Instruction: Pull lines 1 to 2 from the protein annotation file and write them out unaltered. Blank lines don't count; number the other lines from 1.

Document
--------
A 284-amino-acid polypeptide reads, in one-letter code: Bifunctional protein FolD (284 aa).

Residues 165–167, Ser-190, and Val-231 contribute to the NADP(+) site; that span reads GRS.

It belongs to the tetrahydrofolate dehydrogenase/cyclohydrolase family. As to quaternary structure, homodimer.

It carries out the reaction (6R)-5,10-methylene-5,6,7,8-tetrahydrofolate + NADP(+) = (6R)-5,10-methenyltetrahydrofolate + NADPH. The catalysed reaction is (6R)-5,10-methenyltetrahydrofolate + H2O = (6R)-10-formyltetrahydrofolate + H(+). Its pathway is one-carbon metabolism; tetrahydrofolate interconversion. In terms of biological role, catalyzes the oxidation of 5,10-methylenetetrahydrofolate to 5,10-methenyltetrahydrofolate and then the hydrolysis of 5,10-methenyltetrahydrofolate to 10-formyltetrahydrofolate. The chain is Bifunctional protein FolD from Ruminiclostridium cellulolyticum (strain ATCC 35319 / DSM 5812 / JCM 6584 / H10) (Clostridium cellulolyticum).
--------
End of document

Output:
A 284-amino-acid polypeptide reads, in one-letter code: Bifunctional protein FolD (284 aa).

Residues 165–167, Ser-190, and Val-231 contribute to the NADP(+) site; that span reads GRS.